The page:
George Alfred's story

As a child, George had learning difficulties. ‘I was very far behind compared to other people, especially with my speech, and understanding and that, I was very immature … Mum and Dad babied me, cotton-balled me.’

As a child growing up in regional Queensland in the mid-1960s, George was ‘very protected, very naive, couldn’t go out, had to be home, had to account for where I was’. He didn’t make many friends as a child and so, as a 15-year-old, when his sister’s older boyfriend began to befriend him, he felt special.

‘He started treating me as a really good friend … he was taking me out. He had guns … and we were shooting. He had alcohol, give me alcohol, never experienced anything like that.’

Eventually this man persuaded George to participate in a crime. They were caught and convicted. George entered juvenile detention at 16.

‘Being so naive I was a pretty easy mark … till then I had never been in trouble.’

The government-run youth remand centre was built like a fort with cells ringing a courtyard. ‘[It was] the worst place … Some of the staff were good and others weren’t.’

George recalled that the culture inside the centre was one of bullying and humiliation. One guard in particular would routinely harass and abuse the boys. ‘When he was on … a lot of the things that shouldn’t have happened, happened.’

The guard would regularly invent petty thefts and accuse the boys of being the culprits. When no one came forward to own up to the theft, the guard forced the boys to line up around the recreation area and stand with their pants down until someone admitted to it.

‘We’d have to have our pants on our ankles and just stand there … And then he’d say “Well, someone has to confess” … and then he and his friend, they’d walk around and keep looking at us … That was a regular thing … we were only kids.’

The guard also threatened to deny the boys their weekend family visits. When the guard worked on Saturday mornings, he would declare that some small item had gone missing. He would then make the boys stand in their cells while he searched for the thief. The boys with visitors waiting to see them would hear their names called out over the loudspeaker system but would be unable to move until the guard allowed them. No one moved.

‘Then, he’d make an exception … because they kept calling visits. And [he would take you] into the officer’s room … sometimes with the other [guards] … and in that room he’d be talking, “You can’t go for a visit. This is all procedure”, and you would have to pull your pants down and bend over and stay in that position and whatever else happened. Otherwise you had no visit, you couldn’t see your family.’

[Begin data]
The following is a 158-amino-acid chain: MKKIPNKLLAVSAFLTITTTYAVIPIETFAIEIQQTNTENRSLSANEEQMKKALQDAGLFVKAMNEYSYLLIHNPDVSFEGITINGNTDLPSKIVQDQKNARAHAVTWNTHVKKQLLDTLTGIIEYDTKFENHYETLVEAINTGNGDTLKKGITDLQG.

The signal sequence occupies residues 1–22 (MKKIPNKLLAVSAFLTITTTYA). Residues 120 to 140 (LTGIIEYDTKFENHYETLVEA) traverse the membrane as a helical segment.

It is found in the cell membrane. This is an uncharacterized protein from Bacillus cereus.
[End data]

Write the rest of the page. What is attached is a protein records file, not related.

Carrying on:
Throughout his 12-month sentence, George was sexually abused by this guard and often the other two.

Other routine humiliations included ‘meetings’ with another staff member. All the boys would have to sit around in a circle and staff would ask questions.

‘And they’d be asking “Are you a wanker? How often do you masturbate? Or are you denying it and a liar?” And you’d get belittled and this’d go round with everybody.’

A senior guard also used to call George into his office to grill him about ‘what action was happening’ in the centre.

‘He’d want to know who was doing what to who, and he kept saying “It’s all right, it only happens in these sort of places”. He really pressured me on those issues … Wanted to know details.’

George has never talked about his abuse to anyone but wanted to speak to the Royal Commission so that his story is recorded. ‘I’ve never ever talked about it. Ever. Never … I thought, I’m not getting younger and if I die no one will ever know.’

George didn’t report the abuse or any of the humiliations at the time because he was terrified.

‘Who’d listen? Who’d believe? … Every bit of your life, you’ve got no control. You get in, yelled [at], screamed [at], told what to do … “Sit. Stand. Sit Stand. Sit. Stand.” All the time. “Sit. Stand. In. Out.” And if you didn’t do what he said, you’d get written up’ and lose all privileges.

George told the Commissioner, ‘You couldn’t make phone calls. Only way you could make a phone call there, is go into the office where the staff are. There’s a phone on the table. They sit there [listening], and then you can ring and talk to whoever you want to talk to. Every letter you send they’re reading it. Visits, they’re sitting in the room … at the end of the table while you’re talking to your visits. There’s nothing, absolutely nothing you could do.’

George wanted the Commissioner to know that the Aboriginal boys in the centre were targeted for specific sexual abuse which the guards would then joke about.

Because George has never spoken about his abuse he has never accessed counselling or made a police report or received compensation from the government. The impacts of the abuse on his life have been significant and he is currently in jail.

‘I’ve been told [I’m] so cynical. Definitely no trust of authority … I try not to think about it … I try not to think about it. It upsets me.’

As he grows older, George’s concern for himself increases.

‘My biggest fear, and this really does worry me, my grandpa had Alzheimer’s, and I love my grandpa, and when he got to the really bad stage, it was if he was living in a bad time in his life where his father treated him real bad. He used to whip him … It was like he was [back] being whipped.

‘And my fear is that I’ll have Alzheimer’s and I’ll be stuck back in that [centre] and that visit room. It may be silly but I saw it with my own grandpa … I thought that would be purgatory to be back there, stuck there permanently.’

George now wants to access his records from the centre to gain perspective on what happened to him.

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